How To Strengthen Your ACL and Prevent Injuries

The anterior cruciate ligament (ACL) is a primary ligament located in your knee, and ACL tears and sprains are some of the most common knee injuries that physical therapists treat. On average, up to 200,000 Americans suffer an ACL injury each year through playing sports or accident-related trauma. 

Others injure themselves doing everyday activities that are neither sports- nor accident-related. Any way you slice it, those are significant numbers.

Billy Reilly, MS, PT, and Paul LaRosa, MS, PT, use their expertise to treat a wide range of ACL injuries, including helping patients recovering from surgery. At Empire Physical Therapy and Rehabilitation, we’re not only committed to bringing you relief for ACL symptoms, but working with you on preventing future injuries. 

How do I know if I’ve injured my ACL?

Typically ACL injuries cause pain that can be severe, as well as sudden swelling and problems walking, let alone running or leaping. At the time of injury, you might hear a pop, and if your injury is serious, you might not be able to put weight on the affected leg. 

The ACL’s job is to connect your lower and upper leg bones, allow them to bend and extend, and bear your body’s weight.

You’re more prone to sustaining an ACL injury if you play sports that require you to stop suddenly or change your direction abruptly, like football and basketball. Lots of jumping causes them too, especially if you land awkwardly.

With time, home treatment, and rest, your ACL injury may heal. But a good rule of thumb is: Always to seek professional treatment. 

Are there things I can do to prevent an ACL injury?

Absolutely. Your treatment plan for an ACL injury may include resting your knee and a customized physical therapy treatment plan, the goals of which typically include: 

But if you want to significantly lower your risk for future injuries, try these PT-approved strategies at home. These steps will strengthen your knee, improve your balance, and enhance stability. They help to ensure that your ACL remains strong and intact.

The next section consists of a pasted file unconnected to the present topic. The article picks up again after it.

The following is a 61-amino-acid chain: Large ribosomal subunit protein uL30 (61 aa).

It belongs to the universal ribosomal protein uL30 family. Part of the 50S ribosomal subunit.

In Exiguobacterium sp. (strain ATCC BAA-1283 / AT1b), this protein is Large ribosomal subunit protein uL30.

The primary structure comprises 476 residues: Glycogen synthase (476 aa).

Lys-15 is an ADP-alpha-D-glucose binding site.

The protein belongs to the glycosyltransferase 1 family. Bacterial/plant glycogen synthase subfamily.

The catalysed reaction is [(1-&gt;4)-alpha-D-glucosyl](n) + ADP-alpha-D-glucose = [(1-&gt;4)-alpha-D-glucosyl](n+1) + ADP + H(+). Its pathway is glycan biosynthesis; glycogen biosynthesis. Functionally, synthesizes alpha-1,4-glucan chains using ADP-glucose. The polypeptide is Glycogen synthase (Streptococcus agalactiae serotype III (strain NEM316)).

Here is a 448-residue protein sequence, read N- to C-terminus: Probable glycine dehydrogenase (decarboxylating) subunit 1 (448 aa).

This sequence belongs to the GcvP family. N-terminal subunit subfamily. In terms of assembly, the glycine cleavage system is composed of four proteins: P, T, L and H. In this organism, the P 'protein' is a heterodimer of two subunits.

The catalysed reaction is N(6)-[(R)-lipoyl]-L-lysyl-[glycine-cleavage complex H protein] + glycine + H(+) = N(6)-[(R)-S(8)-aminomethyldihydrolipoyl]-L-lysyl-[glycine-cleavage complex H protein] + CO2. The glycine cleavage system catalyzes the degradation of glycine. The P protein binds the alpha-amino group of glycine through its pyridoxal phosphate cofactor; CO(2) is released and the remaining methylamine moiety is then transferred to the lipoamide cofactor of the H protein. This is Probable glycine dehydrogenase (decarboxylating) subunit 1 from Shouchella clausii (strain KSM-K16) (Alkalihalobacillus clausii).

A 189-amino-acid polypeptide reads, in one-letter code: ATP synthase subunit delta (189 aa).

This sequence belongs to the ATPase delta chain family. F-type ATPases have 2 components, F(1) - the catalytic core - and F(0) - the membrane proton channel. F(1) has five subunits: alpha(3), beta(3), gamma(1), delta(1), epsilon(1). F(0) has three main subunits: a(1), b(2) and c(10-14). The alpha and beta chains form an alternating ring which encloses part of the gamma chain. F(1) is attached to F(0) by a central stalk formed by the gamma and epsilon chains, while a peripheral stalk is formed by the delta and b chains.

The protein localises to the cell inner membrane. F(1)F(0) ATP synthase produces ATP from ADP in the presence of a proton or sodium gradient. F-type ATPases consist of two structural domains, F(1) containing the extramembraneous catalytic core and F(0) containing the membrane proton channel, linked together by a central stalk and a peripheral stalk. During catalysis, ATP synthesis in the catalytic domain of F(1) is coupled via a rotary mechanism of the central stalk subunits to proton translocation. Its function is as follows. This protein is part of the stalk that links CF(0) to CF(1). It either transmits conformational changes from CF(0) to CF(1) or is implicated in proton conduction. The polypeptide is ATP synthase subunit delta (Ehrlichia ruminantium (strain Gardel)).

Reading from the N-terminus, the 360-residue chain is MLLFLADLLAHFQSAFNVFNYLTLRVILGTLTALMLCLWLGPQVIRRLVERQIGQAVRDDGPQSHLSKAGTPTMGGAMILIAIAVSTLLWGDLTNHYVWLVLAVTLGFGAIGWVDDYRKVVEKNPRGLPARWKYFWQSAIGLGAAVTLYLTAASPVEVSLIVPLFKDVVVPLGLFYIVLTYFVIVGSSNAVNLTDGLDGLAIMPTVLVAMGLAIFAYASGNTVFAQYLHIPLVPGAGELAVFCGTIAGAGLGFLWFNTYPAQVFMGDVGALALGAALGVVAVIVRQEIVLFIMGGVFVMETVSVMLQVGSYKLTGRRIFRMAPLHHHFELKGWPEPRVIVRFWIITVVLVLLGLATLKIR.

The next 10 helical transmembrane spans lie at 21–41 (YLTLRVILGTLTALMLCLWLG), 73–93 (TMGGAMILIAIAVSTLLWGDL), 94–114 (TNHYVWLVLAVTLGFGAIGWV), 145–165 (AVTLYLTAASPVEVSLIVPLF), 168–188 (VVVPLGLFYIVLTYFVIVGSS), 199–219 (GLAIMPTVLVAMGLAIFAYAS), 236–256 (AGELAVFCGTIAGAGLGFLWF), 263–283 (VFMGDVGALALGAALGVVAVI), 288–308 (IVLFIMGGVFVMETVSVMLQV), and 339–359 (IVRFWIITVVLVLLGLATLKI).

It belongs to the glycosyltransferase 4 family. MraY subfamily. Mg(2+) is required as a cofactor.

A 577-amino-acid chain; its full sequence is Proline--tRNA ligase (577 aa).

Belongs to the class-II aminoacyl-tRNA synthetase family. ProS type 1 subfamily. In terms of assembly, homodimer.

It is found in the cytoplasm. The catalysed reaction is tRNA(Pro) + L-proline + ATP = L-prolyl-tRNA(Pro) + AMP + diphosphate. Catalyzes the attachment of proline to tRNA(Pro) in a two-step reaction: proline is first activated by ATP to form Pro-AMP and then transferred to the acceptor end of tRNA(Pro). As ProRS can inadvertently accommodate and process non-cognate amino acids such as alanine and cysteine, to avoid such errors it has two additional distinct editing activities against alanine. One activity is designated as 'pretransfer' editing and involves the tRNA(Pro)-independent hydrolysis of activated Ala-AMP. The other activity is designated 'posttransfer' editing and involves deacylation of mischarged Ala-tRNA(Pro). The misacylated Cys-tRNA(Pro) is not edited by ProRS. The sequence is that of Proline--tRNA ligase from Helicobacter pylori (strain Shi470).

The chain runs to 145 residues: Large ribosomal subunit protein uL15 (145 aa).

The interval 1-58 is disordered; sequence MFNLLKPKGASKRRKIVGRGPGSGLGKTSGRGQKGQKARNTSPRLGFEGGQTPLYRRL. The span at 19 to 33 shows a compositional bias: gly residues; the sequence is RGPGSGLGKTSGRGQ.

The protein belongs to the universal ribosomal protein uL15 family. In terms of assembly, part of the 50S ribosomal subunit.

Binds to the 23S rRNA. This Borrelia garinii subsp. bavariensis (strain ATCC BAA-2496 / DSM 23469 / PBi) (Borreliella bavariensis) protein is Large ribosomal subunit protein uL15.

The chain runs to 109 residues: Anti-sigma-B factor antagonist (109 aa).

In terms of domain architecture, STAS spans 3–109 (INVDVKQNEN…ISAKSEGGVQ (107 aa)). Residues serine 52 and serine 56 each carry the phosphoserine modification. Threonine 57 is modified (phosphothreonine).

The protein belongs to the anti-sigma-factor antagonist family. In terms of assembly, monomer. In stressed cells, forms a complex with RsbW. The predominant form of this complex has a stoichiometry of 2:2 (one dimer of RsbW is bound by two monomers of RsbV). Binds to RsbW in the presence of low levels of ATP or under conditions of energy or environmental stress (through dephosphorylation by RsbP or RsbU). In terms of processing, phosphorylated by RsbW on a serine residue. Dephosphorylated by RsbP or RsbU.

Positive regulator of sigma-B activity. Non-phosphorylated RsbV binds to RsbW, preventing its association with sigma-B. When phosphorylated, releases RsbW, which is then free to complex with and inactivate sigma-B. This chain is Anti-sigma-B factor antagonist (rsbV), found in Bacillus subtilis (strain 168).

Smart moves

If your knee isn’t weak, it can better withstand movements that might damage it otherwise. The training program we recommend is tailored to you and contains exercises that aren’t complicated or overly challenging. 

Moves as simple as squats and walking lunges, for example, are great strengtheners. Proper form is of utmost importance, though, so when doing squats, keep your feet hip-width apart, your knees behind your toes, and your chest high. Face your knees and feet forward. 

Lower your chance of injury even more by placing a chair behind you. It can stabilize you if necessary. 

Lunges are also knee-strengthening. Just take it easy, because proper form is more important than how many you do. 

And speaking of form, if you play sports or do informal exercise, concentrate on not allowing your knees to turn in when you run or jump, which ups the likelihood of an ACL injury.

Keep things balanced

Good balance also helps prevent an ACL injury. To improve your balance, stand on your tiptoes and step from side to side while holding a chair back in front of you. Raise your calf and foot off the ground (with toes pointing downward) and hold for about 10 seconds. 

Practices like tai chi and yoga are good for balance too.

Sensible shoes make sense

Your knees will thank you if you wear comfortable, well-fitting shoes that are appropriate for the activity. Shoes that don’t match the sport you’re playing, sky-high heels, or just badly made everyday shoes can strain your knees and make you vulnerable to ACL injuries. 

Technique tips

How you move — whether it’s playing a sport, dancing, or just unloading grocery bags from the car — is just as important as having the ability to perform the movement itself. 

Our team at Empire Physical Therapy and Rehabilitation offers great advice on how best to avoid awkward movements and incorrect athletic techniques that can damage your ACL.

We partner with you to do everything possible to help you avoid an ACL injury. But if you do end up with one, don’t hesitate to come in for treatment.

Contact our New York City office to set up an appointment. We’re located in Manhattan, convenient to the Upper East Side and Midtown East. For your convenience, we offer early morning appointments.

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